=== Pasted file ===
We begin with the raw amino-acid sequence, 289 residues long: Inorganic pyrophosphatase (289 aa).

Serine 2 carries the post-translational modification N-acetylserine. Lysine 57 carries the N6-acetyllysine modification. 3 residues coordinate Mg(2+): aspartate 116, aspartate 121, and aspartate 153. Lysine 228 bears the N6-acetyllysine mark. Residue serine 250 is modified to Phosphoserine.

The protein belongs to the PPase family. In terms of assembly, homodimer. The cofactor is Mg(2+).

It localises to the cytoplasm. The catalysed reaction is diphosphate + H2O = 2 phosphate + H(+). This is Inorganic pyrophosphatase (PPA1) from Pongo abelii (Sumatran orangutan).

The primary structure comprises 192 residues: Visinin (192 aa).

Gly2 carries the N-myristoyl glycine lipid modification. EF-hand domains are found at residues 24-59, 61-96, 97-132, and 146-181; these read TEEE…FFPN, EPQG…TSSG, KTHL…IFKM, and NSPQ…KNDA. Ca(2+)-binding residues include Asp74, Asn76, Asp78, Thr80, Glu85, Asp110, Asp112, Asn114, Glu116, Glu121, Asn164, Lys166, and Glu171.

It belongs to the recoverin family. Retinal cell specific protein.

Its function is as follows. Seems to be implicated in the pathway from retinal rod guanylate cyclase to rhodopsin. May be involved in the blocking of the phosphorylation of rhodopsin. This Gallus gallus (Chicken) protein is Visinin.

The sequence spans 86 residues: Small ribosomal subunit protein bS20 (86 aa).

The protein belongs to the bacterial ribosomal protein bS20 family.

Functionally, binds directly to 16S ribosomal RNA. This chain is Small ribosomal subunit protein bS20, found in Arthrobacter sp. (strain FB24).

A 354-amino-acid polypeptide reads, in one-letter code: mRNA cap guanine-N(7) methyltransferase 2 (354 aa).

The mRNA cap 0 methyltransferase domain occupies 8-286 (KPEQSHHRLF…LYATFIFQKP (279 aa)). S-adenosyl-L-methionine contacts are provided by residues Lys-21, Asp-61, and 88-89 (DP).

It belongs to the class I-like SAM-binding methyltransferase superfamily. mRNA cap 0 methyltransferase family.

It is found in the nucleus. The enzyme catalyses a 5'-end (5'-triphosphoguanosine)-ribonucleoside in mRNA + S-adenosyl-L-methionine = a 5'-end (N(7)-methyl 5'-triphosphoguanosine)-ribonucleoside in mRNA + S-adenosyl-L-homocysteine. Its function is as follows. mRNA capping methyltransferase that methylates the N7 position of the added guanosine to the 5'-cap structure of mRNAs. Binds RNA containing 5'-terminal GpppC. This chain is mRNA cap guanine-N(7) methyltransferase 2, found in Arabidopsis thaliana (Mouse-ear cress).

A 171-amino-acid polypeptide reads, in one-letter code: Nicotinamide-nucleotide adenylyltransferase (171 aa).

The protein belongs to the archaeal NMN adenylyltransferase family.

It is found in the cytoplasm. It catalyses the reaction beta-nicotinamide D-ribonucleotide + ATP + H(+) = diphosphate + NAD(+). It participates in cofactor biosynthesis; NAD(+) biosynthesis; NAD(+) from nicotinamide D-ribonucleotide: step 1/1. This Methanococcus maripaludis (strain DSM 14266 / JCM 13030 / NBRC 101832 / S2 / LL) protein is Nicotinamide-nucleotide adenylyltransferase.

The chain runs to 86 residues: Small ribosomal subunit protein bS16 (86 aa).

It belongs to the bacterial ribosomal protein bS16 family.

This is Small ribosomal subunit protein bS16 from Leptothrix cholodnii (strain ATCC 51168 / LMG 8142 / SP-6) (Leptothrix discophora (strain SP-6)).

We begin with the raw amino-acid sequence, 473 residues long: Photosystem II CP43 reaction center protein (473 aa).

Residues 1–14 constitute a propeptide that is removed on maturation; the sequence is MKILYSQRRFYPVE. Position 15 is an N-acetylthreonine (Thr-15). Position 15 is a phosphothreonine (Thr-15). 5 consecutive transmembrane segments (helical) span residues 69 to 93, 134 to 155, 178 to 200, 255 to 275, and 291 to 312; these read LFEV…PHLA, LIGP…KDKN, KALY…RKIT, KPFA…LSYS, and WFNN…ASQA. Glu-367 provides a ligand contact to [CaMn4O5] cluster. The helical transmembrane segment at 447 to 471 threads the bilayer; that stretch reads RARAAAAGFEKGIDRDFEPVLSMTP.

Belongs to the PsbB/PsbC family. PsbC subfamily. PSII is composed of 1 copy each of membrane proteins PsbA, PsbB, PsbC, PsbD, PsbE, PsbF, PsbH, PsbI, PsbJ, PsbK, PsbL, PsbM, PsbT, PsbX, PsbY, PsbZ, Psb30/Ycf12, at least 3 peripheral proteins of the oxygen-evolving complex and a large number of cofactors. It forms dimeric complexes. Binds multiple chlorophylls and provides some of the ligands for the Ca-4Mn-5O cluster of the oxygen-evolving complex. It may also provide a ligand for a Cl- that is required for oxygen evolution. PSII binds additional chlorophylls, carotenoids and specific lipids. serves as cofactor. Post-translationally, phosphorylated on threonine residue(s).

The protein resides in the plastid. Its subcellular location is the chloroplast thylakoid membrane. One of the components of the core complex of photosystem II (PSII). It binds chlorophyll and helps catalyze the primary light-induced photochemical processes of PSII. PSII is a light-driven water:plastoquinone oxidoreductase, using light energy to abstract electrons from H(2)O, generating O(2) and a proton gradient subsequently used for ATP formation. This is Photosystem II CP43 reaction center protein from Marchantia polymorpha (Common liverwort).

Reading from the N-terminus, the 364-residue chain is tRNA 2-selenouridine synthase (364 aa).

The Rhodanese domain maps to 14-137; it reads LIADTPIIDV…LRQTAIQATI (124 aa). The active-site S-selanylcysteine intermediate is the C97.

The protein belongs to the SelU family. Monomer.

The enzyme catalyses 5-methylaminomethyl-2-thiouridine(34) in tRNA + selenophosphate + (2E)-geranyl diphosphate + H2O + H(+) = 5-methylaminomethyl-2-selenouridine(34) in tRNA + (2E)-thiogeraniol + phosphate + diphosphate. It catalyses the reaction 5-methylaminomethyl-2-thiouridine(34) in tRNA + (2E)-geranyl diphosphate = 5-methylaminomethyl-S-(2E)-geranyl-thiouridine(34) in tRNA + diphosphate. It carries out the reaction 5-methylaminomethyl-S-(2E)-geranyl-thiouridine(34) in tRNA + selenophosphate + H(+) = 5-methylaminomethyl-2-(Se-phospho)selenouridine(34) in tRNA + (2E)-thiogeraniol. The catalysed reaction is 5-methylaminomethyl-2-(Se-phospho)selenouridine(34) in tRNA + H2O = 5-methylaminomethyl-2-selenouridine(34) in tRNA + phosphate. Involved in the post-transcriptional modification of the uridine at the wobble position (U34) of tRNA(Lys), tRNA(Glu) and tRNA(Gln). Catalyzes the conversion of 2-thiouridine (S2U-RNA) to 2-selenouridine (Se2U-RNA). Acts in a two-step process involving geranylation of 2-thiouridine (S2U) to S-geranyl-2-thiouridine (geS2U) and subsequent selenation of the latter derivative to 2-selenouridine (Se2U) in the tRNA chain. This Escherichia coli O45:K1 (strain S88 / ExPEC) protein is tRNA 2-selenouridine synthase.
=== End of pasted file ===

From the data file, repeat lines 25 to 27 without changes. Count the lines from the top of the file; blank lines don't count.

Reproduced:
The protein resides in the plastid. Its subcellular location is the chloroplast thylakoid membrane. One of the components of the core complex of photosystem II (PSII). It binds chlorophyll and helps catalyze the primary light-induced photochemical processes of PSII. PSII is a light-driven water:plastoquinone oxidoreductase, using light energy to abstract electrons from H(2)O, generating O(2) and a proton gradient subsequently used for ATP formation. This is Photosystem II CP43 reaction center protein from Marchantia polymorpha (Common liverwort).

Reading from the N-terminus, the 364-residue chain is tRNA 2-selenouridine synthase (364 aa).

The Rhodanese domain maps to 14-137; it reads LIADTPIIDV…LRQTAIQATI (124 aa). The active-site S-selanylcysteine intermediate is the C97.